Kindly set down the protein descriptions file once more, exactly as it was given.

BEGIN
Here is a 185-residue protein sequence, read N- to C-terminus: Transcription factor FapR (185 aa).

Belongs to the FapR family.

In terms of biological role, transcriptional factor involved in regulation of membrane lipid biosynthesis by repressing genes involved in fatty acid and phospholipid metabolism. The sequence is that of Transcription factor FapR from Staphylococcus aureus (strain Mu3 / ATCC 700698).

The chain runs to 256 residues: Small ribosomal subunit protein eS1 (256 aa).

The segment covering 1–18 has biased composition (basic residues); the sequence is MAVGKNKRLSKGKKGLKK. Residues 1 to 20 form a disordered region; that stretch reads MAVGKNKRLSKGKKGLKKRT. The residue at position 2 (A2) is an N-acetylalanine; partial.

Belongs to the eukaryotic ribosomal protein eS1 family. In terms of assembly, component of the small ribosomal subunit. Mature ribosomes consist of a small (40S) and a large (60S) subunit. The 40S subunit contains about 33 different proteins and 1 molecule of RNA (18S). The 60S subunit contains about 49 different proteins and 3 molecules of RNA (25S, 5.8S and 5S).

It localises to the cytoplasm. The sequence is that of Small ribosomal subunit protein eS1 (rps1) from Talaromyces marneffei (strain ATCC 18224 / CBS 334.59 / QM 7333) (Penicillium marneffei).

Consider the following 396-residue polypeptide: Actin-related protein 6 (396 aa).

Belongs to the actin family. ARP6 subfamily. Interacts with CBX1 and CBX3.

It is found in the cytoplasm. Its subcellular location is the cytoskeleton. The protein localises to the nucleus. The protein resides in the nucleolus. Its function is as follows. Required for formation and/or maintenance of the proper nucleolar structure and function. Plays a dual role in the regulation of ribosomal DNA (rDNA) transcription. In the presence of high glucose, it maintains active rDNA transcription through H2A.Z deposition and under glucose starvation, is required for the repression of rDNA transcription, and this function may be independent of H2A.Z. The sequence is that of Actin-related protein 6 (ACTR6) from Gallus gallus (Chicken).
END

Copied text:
Here is a 185-residue protein sequence, read N- to C-terminus: Transcription factor FapR (185 aa).

Belongs to the FapR family.

In terms of biological role, transcriptional factor involved in regulation of membrane lipid biosynthesis by repressing genes involved in fatty acid and phospholipid metabolism. The sequence is that of Transcription factor FapR from Staphylococcus aureus (strain Mu3 / ATCC 700698).

The chain runs to 256 residues: Small ribosomal subunit protein eS1 (256 aa).

The segment covering 1–18 has biased composition (basic residues); the sequence is MAVGKNKRLSKGKKGLKK. Residues 1 to 20 form a disordered region; that stretch reads MAVGKNKRLSKGKKGLKKRT. The residue at position 2 (A2) is an N-acetylalanine; partial.

Belongs to the eukaryotic ribosomal protein eS1 family. In terms of assembly, component of the small ribosomal subunit. Mature ribosomes consist of a small (40S) and a large (60S) subunit. The 40S subunit contains about 33 different proteins and 1 molecule of RNA (18S). The 60S subunit contains about 49 different proteins and 3 molecules of RNA (25S, 5.8S and 5S).

It localises to the cytoplasm. The sequence is that of Small ribosomal subunit protein eS1 (rps1) from Talaromyces marneffei (strain ATCC 18224 / CBS 334.59 / QM 7333) (Penicillium marneffei).

Consider the following 396-residue polypeptide: Actin-related protein 6 (396 aa).

Belongs to the actin family. ARP6 subfamily. Interacts with CBX1 and CBX3.

It is found in the cytoplasm. Its subcellular location is the cytoskeleton. The protein localises to the nucleus. The protein resides in the nucleolus. Its function is as follows. Required for formation and/or maintenance of the proper nucleolar structure and function. Plays a dual role in the regulation of ribosomal DNA (rDNA) transcription. In the presence of high glucose, it maintains active rDNA transcription through H2A.Z deposition and under glucose starvation, is required for the repression of rDNA transcription, and this function may be independent of H2A.Z. The sequence is that of Actin-related protein 6 (ACTR6) from Gallus gallus (Chicken).